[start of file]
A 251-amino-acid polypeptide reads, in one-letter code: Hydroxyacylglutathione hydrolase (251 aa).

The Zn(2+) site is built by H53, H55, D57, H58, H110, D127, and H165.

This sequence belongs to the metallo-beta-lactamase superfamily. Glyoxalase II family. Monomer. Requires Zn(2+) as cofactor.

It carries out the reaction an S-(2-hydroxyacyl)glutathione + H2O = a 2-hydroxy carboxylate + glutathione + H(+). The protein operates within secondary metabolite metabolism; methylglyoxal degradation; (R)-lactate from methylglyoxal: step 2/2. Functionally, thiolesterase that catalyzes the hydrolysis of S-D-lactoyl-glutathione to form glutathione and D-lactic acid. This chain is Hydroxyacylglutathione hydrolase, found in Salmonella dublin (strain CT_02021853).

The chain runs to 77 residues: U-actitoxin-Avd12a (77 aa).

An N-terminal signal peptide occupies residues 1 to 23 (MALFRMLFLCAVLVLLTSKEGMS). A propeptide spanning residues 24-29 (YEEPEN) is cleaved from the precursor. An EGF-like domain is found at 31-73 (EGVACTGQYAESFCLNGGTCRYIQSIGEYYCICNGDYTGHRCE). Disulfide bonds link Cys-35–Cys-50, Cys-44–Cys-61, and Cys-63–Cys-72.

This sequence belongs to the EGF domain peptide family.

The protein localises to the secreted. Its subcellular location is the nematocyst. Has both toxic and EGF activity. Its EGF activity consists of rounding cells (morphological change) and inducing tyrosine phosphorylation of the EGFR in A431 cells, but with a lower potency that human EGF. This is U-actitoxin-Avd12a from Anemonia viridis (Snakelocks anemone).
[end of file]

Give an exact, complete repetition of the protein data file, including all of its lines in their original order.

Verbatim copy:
A 251-amino-acid polypeptide reads, in one-letter code: Hydroxyacylglutathione hydrolase (251 aa).

The Zn(2+) site is built by H53, H55, D57, H58, H110, D127, and H165.

This sequence belongs to the metallo-beta-lactamase superfamily. Glyoxalase II family. Monomer. Requires Zn(2+) as cofactor.

It carries out the reaction an S-(2-hydroxyacyl)glutathione + H2O = a 2-hydroxy carboxylate + glutathione + H(+). The protein operates within secondary metabolite metabolism; methylglyoxal degradation; (R)-lactate from methylglyoxal: step 2/2. Functionally, thiolesterase that catalyzes the hydrolysis of S-D-lactoyl-glutathione to form glutathione and D-lactic acid. This chain is Hydroxyacylglutathione hydrolase, found in Salmonella dublin (strain CT_02021853).

The chain runs to 77 residues: U-actitoxin-Avd12a (77 aa).

An N-terminal signal peptide occupies residues 1 to 23 (MALFRMLFLCAVLVLLTSKEGMS). A propeptide spanning residues 24-29 (YEEPEN) is cleaved from the precursor. An EGF-like domain is found at 31-73 (EGVACTGQYAESFCLNGGTCRYIQSIGEYYCICNGDYTGHRCE). Disulfide bonds link Cys-35–Cys-50, Cys-44–Cys-61, and Cys-63–Cys-72.

This sequence belongs to the EGF domain peptide family.

The protein localises to the secreted. Its subcellular location is the nematocyst. Has both toxic and EGF activity. Its EGF activity consists of rounding cells (morphological change) and inducing tyrosine phosphorylation of the EGFR in A431 cells, but with a lower potency that human EGF. This is U-actitoxin-Avd12a from Anemonia viridis (Snakelocks anemone).